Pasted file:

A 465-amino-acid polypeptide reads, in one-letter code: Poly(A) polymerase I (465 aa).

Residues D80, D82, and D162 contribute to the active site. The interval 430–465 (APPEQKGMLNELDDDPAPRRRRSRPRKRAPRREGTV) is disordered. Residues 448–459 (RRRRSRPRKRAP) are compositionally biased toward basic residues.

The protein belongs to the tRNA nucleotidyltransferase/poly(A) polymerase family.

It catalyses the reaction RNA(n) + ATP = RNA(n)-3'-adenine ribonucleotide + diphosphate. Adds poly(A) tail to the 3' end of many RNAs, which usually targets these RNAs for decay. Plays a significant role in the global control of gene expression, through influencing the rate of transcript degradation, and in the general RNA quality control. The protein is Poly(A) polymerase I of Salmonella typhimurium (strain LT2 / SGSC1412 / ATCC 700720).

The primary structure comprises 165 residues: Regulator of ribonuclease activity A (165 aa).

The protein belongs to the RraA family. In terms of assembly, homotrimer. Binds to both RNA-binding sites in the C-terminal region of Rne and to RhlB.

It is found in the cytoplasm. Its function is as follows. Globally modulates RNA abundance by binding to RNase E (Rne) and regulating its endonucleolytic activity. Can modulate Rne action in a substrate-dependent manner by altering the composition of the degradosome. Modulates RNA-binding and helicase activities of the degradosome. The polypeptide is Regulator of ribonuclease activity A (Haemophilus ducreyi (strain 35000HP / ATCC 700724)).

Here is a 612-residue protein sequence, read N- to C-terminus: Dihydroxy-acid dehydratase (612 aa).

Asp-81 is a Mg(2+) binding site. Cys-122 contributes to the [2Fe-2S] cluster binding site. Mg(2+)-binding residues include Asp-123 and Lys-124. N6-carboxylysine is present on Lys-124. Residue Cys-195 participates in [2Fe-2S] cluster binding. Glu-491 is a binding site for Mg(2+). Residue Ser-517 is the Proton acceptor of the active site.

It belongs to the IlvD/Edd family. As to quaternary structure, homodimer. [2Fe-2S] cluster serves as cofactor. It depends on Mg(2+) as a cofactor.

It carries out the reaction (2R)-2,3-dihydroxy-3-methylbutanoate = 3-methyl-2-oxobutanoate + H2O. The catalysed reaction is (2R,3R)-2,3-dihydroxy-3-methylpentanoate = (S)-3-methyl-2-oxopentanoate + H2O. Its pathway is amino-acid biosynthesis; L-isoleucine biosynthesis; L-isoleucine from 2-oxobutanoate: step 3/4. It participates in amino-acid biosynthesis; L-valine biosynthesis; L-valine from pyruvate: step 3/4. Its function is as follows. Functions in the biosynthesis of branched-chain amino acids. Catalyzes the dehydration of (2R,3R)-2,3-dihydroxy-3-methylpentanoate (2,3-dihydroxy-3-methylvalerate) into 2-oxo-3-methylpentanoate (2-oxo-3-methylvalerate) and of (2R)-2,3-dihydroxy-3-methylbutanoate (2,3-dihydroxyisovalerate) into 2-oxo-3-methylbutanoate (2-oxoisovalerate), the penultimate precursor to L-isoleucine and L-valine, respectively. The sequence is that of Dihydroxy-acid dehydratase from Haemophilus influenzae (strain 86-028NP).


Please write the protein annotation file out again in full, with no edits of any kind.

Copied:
A 465-amino-acid polypeptide reads, in one-letter code: Poly(A) polymerase I (465 aa).

Residues D80, D82, and D162 contribute to the active site. The interval 430–465 (APPEQKGMLNELDDDPAPRRRRSRPRKRAPRREGTV) is disordered. Residues 448–459 (RRRRSRPRKRAP) are compositionally biased toward basic residues.

The protein belongs to the tRNA nucleotidyltransferase/poly(A) polymerase family.

It catalyses the reaction RNA(n) + ATP = RNA(n)-3'-adenine ribonucleotide + diphosphate. Adds poly(A) tail to the 3' end of many RNAs, which usually targets these RNAs for decay. Plays a significant role in the global control of gene expression, through influencing the rate of transcript degradation, and in the general RNA quality control. The protein is Poly(A) polymerase I of Salmonella typhimurium (strain LT2 / SGSC1412 / ATCC 700720).

The primary structure comprises 165 residues: Regulator of ribonuclease activity A (165 aa).

The protein belongs to the RraA family. In terms of assembly, homotrimer. Binds to both RNA-binding sites in the C-terminal region of Rne and to RhlB.

It is found in the cytoplasm. Its function is as follows. Globally modulates RNA abundance by binding to RNase E (Rne) and regulating its endonucleolytic activity. Can modulate Rne action in a substrate-dependent manner by altering the composition of the degradosome. Modulates RNA-binding and helicase activities of the degradosome. The polypeptide is Regulator of ribonuclease activity A (Haemophilus ducreyi (strain 35000HP / ATCC 700724)).

Here is a 612-residue protein sequence, read N- to C-terminus: Dihydroxy-acid dehydratase (612 aa).

Asp-81 is a Mg(2+) binding site. Cys-122 contributes to the [2Fe-2S] cluster binding site. Mg(2+)-binding residues include Asp-123 and Lys-124. N6-carboxylysine is present on Lys-124. Residue Cys-195 participates in [2Fe-2S] cluster binding. Glu-491 is a binding site for Mg(2+). Residue Ser-517 is the Proton acceptor of the active site.

It belongs to the IlvD/Edd family. As to quaternary structure, homodimer. [2Fe-2S] cluster serves as cofactor. It depends on Mg(2+) as a cofactor.

It carries out the reaction (2R)-2,3-dihydroxy-3-methylbutanoate = 3-methyl-2-oxobutanoate + H2O. The catalysed reaction is (2R,3R)-2,3-dihydroxy-3-methylpentanoate = (S)-3-methyl-2-oxopentanoate + H2O. Its pathway is amino-acid biosynthesis; L-isoleucine biosynthesis; L-isoleucine from 2-oxobutanoate: step 3/4. It participates in amino-acid biosynthesis; L-valine biosynthesis; L-valine from pyruvate: step 3/4. Its function is as follows. Functions in the biosynthesis of branched-chain amino acids. Catalyzes the dehydration of (2R,3R)-2,3-dihydroxy-3-methylpentanoate (2,3-dihydroxy-3-methylvalerate) into 2-oxo-3-methylpentanoate (2-oxo-3-methylvalerate) and of (2R)-2,3-dihydroxy-3-methylbutanoate (2,3-dihydroxyisovalerate) into 2-oxo-3-methylbutanoate (2-oxoisovalerate), the penultimate precursor to L-isoleucine and L-valine, respectively. The sequence is that of Dihydroxy-acid dehydratase from Haemophilus influenzae (strain 86-028NP).